I saw a sad but not totally unexpected news item from John Hawkins this morning regarding one of America’s premiere dining outlets… McDonald’s. The House That Ronald Built has fallen on hard times, with some estimates indicating that a significant portion of the franchises are currently insolvent or seriously in the red. The dire warnings from franchise owners are including phrases such as, “these are the final days.” (Yahoo News)
McDonald’s franchisees believe the brand is in a “deep depression” and could be facing its “final days,” according to a new survey.
“We are in the throes of a deep depression, and nothing is changing,” one franchisee wrote in response to the survey by Nomura analyst Mark Kalinowski. “Probably 30% of operators are insolvent.”
Another wrote, “The CEO is sowing the seeds of our demise. We are a quick-serve fast-food restaurant, not a fast casual like Five Guys or Chipotle. The system may be facing its final days.”
More than a dozen franchisees expressed frustration with McDonald’s management, saying that CEO Steve Easterbrook’s turnaround plan — which includes initiatives like all-day breakfast and a shift to digital ordering kiosks — is a distraction from the core issues of McDonald’s, like food quality and customer service.
“The lack of consistent leadership from Oak Brook is frightening, we continue to jump from one failed initiative to another,” one franchisee wrote.
We’ve talked about this here before and it’s been a regular feature of financial news headlines. McDonalds has been losing money right and left and they’ve been dumping massive resources into a seemingly endless array of marketing gimmicks as they try to turn their fortunes around. None of it seems to be working, and the reason may be that they’re not addressing the core issue which some of the franchisees are bringing up: the chain strayed away from their original core mission and the strength of their brand in response to social pressures of the day.
Let’s face it… McDonald’s was never meant to be a fancy, high end eatery, nor were they a health food store. It was fast food that tasted good and people were willing to tolerate all the negatives that came with that deal if the price was right. It’s true that costs of beef and some of their toppings have been going up, leading to pressure on them to raise prices, but that’s hardly the only cause for their woes. Everyone in that market sector is dealing with the same problems. No… what really killed McDonald’s market position was selling out to liberal pressure groups.
I think the beginning of the end can be traced back to 2002 when they buckled to pressure from health nuts and changed the oil they used to make their french fries, cutting the dreaded trans-fats. They tinkered with the formula again in 2007 but it was never the same. Are any of you old enough to remember the original McDonald’s fries? Those things were like crack in a cardboard cup. I could eat two large orders by myself because They… Were… Awesome. Were they good for you? Obviously not. But that’s not why we bought them. It’s not Ronald McDonald’s responsibility to keep you healthy, it’s yours. When they changed the fries they were just awful and I didn’t order them nearly as often.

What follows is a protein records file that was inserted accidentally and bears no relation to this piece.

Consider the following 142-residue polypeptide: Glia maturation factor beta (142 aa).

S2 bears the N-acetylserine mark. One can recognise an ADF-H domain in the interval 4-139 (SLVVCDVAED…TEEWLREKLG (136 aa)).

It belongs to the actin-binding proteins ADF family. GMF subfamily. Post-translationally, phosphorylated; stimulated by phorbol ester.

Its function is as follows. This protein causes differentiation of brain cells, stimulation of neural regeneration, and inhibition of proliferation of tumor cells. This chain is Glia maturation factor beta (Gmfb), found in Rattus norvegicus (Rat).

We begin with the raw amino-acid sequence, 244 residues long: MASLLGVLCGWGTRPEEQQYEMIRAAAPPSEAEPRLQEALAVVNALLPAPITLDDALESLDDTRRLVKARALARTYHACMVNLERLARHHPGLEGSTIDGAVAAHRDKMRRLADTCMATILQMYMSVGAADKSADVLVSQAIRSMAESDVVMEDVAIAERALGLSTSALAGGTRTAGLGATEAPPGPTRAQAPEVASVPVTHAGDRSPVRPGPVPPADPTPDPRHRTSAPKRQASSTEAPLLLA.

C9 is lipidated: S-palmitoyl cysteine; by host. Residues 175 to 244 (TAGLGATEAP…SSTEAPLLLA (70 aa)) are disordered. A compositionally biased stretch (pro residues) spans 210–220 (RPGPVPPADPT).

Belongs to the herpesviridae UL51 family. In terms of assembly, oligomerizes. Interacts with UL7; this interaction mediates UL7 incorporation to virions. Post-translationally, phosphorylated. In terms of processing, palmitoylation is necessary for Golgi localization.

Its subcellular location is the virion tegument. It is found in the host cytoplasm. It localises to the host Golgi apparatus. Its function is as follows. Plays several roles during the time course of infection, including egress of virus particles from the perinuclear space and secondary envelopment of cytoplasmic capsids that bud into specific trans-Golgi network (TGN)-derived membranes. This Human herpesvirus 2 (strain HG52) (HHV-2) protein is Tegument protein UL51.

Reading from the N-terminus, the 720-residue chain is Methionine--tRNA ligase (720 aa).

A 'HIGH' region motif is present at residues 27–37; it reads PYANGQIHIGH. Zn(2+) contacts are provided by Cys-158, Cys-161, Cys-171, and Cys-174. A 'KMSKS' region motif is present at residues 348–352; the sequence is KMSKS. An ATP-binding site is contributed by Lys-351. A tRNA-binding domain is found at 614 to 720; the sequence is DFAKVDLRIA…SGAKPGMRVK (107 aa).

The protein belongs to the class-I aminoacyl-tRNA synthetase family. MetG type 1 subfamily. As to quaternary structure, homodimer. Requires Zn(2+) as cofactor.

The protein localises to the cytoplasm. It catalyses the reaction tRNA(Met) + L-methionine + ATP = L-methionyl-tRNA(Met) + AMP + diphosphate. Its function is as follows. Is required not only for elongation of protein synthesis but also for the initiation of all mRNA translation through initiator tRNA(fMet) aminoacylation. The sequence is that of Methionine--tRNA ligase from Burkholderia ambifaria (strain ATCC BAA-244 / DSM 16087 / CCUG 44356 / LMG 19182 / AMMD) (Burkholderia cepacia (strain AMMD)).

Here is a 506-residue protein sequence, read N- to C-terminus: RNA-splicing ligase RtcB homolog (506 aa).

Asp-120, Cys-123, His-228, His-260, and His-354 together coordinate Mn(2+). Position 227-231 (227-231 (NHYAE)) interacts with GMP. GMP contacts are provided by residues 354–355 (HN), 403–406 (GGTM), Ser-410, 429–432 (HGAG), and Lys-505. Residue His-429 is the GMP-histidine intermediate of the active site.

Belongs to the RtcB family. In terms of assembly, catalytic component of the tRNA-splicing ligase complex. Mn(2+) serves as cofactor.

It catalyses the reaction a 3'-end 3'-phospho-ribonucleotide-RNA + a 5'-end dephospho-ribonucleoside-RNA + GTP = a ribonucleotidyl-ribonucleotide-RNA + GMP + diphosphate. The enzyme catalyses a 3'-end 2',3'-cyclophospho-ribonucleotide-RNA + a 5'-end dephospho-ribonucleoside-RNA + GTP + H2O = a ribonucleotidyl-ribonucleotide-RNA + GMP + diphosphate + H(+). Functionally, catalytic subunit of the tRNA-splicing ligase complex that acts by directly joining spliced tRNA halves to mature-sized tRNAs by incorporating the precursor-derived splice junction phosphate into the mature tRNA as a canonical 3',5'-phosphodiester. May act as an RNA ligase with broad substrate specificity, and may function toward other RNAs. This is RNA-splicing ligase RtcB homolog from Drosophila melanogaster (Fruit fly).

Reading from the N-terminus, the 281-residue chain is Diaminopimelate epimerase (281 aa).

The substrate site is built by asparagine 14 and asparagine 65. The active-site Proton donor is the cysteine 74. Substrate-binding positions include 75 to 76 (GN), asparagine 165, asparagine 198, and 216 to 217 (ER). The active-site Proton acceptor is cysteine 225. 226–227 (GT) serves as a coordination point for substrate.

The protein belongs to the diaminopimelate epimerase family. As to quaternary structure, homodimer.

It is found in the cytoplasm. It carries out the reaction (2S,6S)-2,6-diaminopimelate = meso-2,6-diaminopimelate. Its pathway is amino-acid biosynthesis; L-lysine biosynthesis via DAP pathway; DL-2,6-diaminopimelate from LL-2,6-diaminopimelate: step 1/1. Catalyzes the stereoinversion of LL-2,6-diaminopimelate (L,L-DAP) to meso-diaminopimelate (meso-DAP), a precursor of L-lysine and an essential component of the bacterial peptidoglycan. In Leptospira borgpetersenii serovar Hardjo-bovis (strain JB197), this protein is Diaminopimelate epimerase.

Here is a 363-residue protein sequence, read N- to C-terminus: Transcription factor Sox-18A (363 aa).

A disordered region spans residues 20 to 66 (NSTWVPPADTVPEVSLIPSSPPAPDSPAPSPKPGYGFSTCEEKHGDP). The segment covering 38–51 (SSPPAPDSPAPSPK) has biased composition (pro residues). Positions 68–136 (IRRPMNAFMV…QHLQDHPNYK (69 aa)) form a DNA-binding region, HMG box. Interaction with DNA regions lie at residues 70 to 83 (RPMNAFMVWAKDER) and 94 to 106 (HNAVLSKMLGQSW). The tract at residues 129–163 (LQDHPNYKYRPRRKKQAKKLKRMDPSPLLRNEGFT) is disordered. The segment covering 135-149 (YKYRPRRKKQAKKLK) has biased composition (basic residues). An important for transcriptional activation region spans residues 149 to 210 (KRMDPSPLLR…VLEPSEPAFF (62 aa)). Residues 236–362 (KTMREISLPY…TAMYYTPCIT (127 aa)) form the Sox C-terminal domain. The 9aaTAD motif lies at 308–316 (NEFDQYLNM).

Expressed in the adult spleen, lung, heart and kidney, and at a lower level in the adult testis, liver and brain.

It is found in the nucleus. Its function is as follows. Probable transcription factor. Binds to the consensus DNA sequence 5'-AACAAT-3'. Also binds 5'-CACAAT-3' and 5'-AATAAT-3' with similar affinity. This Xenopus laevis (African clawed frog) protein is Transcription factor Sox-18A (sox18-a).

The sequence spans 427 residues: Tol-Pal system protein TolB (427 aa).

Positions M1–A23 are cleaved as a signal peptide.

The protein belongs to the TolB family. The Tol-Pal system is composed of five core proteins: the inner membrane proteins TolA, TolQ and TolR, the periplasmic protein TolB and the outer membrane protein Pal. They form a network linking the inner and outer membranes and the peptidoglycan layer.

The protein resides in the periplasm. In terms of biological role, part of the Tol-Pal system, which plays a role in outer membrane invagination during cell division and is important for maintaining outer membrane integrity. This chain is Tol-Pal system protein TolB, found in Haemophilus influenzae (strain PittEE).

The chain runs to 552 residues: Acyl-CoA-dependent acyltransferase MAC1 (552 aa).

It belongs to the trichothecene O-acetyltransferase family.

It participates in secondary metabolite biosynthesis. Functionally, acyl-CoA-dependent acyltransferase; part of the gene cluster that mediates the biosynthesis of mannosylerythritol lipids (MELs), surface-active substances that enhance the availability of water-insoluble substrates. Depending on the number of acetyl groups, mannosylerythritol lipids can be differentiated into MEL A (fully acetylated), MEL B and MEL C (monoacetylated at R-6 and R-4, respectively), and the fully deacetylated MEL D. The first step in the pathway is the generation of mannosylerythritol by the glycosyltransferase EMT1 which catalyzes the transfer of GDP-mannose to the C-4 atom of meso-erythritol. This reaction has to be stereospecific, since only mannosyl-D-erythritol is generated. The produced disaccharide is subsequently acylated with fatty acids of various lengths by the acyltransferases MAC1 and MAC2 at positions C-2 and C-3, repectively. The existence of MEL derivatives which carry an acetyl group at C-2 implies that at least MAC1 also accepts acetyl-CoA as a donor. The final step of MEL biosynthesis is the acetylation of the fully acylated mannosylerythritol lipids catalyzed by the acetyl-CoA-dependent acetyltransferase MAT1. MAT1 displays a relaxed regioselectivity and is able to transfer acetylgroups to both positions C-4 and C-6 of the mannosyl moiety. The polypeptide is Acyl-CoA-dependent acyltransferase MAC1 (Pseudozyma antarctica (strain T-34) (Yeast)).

Later the restaurant felt even more pressure from the health obsessed wing on the left and began “diversifying” their menu to be less trashy. They were trying to sell apple wedges as an alternate for fries and the menu was stocked with salads. SALADS. At McDonald’s. The only lettuce we needed to see during a visit to the Golden Arches was shredded up on the Big Macs. More changes along those lines followed and their brand loyalty cratered.
The problem with adding lots of options is that more food goes to waste since they have to prepare some of it in advance. Sure, people will always say they love more options, but it’s not always economically viable. The Breakfast All Day idea sounded great to me, but if they’re losing money on it then it’s one option too many. So that was their other major issue… too many options. But to combat the problem, they decided to diversify the menu even further and start offering all manner of specialty sandwiches. Some were good and some… not so much. But yet again they were losing more money by having to stock up and prepare even more items which didn’t fly off the heating tables fast enough. And most of this was done in response to reading too many articles in the New York Times.
McDonald’s could still probably be saved, but I doubt they’re willing to risk the backlash from Michelle Obama’s army if they did it. The company could go back to their old school formula. Trim down the menu for starters. You need a hamburger, cheeseburger, the Quarter Pounder and the Big Mac. Toss in the fish fillet and maybe one chicken sandwich. Put the fatty, lard filled oil back in the fry machine. Keep those molten hot apple pies and maybe a few dessert options. Kick the rest except for some seasonal specialties like the McRib. I’m guessing people would come back and your waste costs would go down hugely. You may get nailed with a minimum wage increase, but all your competitors will face the same thing if you do.
It’s a shame to see McDonald’s floundering, but they really brought it on themselves.
My submission for comment of the day:
Alright, but I’m pretty sure the McRib is people.